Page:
The leader of Libya’s rebel opposition arrived here for talks on Tuesday as a Chinese foreign ministry spokesman for the first time described the opposition as “an important political power in Libya.”
The leader, Mahmoud Jibril, was scheduled to meet with the Chinese foreign minister, Yang Jiechi, during his two-day visit, the spokesman announced at a news conference. The foreign ministry tends to be very conscious of protocol, and the meeting with Jibril comes after Yang met with Col. Muammar el-Qaddafi’s foreign minister in Beijing this month.
China has consistently preached nonintervention in recent years and has opposed international efforts to put pressure on even repressive governments like those in Zimbabwe, Sudan, Myanmar and North Korea.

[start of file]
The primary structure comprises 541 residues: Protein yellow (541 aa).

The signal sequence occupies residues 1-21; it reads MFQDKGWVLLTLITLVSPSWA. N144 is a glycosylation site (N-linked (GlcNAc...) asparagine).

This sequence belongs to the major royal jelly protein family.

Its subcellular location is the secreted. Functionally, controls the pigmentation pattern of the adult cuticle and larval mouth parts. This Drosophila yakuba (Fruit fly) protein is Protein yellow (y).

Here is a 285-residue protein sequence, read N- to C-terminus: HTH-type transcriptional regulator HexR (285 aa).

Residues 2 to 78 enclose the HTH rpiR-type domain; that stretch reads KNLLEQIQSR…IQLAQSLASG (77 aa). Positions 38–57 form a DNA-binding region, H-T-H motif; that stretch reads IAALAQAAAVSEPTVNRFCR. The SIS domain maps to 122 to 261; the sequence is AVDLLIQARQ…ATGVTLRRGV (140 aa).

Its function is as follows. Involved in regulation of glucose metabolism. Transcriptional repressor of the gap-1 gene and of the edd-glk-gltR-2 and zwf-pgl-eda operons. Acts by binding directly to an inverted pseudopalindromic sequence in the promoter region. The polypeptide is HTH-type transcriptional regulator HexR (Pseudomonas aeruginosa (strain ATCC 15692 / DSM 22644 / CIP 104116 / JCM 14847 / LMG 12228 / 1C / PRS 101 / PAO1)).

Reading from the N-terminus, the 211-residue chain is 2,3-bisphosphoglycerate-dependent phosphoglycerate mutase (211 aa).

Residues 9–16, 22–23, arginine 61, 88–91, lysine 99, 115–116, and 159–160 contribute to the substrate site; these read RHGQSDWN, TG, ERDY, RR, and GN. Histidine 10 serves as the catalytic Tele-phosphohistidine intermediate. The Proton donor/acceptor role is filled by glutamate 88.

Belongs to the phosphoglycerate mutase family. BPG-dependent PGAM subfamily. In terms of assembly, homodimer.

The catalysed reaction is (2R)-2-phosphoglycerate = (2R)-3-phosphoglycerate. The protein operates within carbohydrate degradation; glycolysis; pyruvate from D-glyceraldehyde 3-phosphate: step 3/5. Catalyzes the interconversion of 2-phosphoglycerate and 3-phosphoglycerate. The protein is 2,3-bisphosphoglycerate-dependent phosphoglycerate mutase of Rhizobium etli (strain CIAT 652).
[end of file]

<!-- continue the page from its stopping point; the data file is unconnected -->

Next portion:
When the United Nations Security Council voted in March to authorise airstrikes against Qaddafi’s forces to prevent them from killing civilians in opposition areas, China was one of five countries that abstained.
Asked if inviting an opposition leader to negotiations reflected China’s desire to be prepared no matter which side wins in the Libyan conflict, ministry’s spokesman, Hong Lei, replied in part: “We believe that Libya’s future should be decided by the Libyan people. China respects the Libyan people’s freedom of choice.” The new york times